Toxoplasma gondii is an obligate intracellular parasite infecting humans and other warm-blooded animals, resulting in serious public health problems and economic losses worldwide. Rhoptries are involved in T. gondii invasion and host cell interaction and have been implicated as important virulence factors. In the present study, a DNA vaccine expressing rhoptry protein 13 (ROP13) of T. gondii inserted into eukaryotic expression vector pVAX I was constructed, and the immune protection it induced in Kunming mice was evaluated. Kunming mice were immunized intramuscularly with pVAX-ROP13 and/or with interleukin-18 (IL-18). Then, we evaluated the immune response using a lymphoproliferative assay, cytokine and antibody measurements, and the survival times of mice challenged with the virulent T. gondii RH strain (type I) and the cyst-forming PRU strain (type II). The results showed that pVAX-ROP13 alone or with pVAX/IL-18 induced a high level of specific anti-T. gondii antibodies and specific lymphocyte proliferative responses. Coinjection of pVAX/IL-18 significantly increased the production of gamma interferon (IFN-γ), IL-2, IL-4, and IL-10. Further, challenge experiments showed that coimmunization of pVAX-ROP13 with pVAX/IL-18 significantly (P < 0.05) increased survival time (32.3 ± 2.7 days) compared with pVAX-ROP13 alone (24.9 ± 2.3 days). Immunized mice challenged with T. gondii cysts (strain PRU) had a significant reduction in the number of brain cysts, suggesting that ROP13 could trigger a strong humoral and cellular response against T. gondii cyst infection and that it is a potential vaccine candidate against toxoplasmosis, which provided the foundation for further development of effective vaccines against T. gondii.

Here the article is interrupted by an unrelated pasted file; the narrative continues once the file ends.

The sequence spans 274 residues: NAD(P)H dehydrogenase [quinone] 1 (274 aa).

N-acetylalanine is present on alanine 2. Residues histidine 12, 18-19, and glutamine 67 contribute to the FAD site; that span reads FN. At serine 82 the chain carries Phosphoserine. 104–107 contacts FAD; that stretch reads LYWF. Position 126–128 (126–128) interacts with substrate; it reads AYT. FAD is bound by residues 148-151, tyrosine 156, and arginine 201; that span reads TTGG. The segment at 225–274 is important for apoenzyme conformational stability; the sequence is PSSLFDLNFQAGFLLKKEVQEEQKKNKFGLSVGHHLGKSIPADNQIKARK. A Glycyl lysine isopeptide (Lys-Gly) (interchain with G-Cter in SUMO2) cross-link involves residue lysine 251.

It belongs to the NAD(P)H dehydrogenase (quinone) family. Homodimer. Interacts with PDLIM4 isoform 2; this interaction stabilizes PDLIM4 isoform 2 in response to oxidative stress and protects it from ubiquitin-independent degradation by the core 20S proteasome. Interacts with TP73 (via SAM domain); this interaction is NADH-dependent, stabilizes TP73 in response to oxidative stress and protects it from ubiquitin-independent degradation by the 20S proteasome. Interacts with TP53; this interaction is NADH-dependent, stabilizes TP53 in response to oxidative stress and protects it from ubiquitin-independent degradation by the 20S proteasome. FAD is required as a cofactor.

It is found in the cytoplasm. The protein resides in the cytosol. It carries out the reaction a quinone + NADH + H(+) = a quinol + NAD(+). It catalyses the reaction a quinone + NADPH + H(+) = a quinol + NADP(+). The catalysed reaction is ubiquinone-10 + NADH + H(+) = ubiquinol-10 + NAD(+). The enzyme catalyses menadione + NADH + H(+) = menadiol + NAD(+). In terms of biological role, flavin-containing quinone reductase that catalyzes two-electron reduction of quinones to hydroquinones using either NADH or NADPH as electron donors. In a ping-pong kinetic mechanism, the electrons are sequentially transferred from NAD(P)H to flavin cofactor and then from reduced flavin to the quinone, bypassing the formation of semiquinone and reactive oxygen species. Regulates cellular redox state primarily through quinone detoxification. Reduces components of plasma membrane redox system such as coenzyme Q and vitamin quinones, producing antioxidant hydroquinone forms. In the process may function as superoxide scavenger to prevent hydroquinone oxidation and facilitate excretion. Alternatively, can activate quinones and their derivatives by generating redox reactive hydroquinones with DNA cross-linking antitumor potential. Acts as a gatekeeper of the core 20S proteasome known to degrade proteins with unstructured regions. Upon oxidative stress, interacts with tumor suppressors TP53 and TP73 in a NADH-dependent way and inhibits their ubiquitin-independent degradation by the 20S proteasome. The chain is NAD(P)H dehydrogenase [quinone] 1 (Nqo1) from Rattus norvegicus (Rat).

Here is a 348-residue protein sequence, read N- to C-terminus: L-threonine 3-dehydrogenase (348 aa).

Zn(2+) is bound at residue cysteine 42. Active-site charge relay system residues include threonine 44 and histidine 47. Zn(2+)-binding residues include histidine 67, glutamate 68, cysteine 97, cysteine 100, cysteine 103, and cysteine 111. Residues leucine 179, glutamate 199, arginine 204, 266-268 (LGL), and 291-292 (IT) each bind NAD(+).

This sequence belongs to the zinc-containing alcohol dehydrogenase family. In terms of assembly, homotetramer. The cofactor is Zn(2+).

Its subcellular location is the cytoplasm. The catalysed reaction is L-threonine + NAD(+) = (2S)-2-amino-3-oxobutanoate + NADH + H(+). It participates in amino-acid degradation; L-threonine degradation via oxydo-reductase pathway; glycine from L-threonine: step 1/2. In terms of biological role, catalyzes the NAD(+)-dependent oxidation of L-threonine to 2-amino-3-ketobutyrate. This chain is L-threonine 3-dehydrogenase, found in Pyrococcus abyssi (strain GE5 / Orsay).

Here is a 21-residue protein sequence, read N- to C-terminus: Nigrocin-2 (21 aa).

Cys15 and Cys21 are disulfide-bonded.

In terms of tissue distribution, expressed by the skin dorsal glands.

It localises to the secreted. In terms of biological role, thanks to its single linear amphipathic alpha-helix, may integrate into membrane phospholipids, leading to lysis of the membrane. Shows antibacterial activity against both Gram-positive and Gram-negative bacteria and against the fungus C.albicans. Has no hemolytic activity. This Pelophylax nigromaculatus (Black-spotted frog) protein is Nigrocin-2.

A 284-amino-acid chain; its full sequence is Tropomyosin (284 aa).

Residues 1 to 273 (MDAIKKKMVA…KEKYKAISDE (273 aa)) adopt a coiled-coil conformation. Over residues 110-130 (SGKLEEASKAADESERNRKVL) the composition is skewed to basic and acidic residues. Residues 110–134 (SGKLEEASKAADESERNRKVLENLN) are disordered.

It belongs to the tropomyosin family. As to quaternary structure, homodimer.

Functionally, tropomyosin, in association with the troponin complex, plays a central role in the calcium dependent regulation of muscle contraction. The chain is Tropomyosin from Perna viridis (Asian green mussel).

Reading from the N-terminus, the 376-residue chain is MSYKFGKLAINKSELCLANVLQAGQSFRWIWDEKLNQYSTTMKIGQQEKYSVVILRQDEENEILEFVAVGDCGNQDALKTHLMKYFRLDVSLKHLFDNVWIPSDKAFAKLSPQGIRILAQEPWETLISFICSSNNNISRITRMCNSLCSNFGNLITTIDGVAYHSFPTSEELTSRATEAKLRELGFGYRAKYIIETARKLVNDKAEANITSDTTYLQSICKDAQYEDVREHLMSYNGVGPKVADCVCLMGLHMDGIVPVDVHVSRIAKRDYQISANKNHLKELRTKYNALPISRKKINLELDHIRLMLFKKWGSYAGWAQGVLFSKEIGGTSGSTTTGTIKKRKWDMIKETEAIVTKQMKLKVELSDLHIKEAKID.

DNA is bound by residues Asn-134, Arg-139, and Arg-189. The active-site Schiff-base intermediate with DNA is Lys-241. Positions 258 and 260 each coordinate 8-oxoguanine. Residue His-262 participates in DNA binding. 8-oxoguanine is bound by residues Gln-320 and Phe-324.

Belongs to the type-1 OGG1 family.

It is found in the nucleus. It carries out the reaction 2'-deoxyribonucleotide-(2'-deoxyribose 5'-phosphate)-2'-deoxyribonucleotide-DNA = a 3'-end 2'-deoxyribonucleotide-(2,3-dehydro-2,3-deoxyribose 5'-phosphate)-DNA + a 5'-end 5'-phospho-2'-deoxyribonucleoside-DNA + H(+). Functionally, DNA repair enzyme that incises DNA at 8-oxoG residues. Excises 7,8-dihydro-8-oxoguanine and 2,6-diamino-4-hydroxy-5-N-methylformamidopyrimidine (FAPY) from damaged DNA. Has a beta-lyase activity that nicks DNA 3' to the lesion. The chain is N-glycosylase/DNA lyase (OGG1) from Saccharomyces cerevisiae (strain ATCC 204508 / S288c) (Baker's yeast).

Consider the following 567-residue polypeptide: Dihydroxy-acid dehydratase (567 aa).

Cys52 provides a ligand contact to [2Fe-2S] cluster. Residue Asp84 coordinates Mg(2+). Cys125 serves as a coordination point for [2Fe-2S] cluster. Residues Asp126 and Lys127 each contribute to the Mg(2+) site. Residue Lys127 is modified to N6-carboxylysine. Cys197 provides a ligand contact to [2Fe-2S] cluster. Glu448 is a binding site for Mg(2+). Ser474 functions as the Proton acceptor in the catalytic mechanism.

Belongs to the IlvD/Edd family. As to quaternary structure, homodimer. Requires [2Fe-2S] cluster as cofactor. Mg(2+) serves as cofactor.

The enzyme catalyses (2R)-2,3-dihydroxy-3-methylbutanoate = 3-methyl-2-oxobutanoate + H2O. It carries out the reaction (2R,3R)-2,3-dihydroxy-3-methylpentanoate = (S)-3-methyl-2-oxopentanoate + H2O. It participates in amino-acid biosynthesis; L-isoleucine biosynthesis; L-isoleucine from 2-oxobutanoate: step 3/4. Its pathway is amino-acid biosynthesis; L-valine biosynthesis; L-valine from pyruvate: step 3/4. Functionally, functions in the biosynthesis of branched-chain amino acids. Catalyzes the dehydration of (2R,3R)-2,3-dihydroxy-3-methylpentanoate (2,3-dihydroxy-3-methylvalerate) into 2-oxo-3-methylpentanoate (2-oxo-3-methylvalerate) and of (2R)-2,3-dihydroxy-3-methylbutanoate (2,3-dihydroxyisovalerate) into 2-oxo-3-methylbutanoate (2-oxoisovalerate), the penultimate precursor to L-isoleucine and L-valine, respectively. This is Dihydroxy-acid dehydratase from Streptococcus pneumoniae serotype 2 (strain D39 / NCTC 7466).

Host defense against the parasite Toxoplasma gondii requires the cytokine interferon-gamma (IFNγ). However, Toxoplasma inhibits the host cell transcriptional response to IFNγ, which is thought to allow the parasite to establish a chronic infection. It is not known whether all strains of Toxoplasma block IFNγ-responsive transcription equally and whether this inhibition occurs solely through the modulation of STAT1 activity or whether other transcription factors are involved. We find that strains from three North American/European clonal lineages of Toxoplasma, types I, II, and III, can differentially modulate specific aspects of IFNγ signaling through the polymorphic effector proteins ROP16 and GRA15. STAT1 tyrosine phosphorylation is activated in the absence of IFNγ by the Toxoplasma kinase ROP16, but this ROP16-activated STAT1 is not transcriptionally active. Many genes induced by STAT1 can also be controlled by other transcription factors and therefore using these genes as specific readouts to determine Toxoplasma inhibition of STAT1 activity might be inappropriate. Indeed, GRA15 and ROP16 modulate the expression of subsets of IFNγ responsive genes through activation of the NF-κB/IRF1 and STAT3/6 transcription factors, respectively. However, using a stable STAT1-specific reporter cell line we show that strains from the type I, II, and III clonal lineages equally inhibit STAT1 transcriptional activity. Furthermore, all three of the clonal lineages significantly inhibit global IFNγ induced gene expression.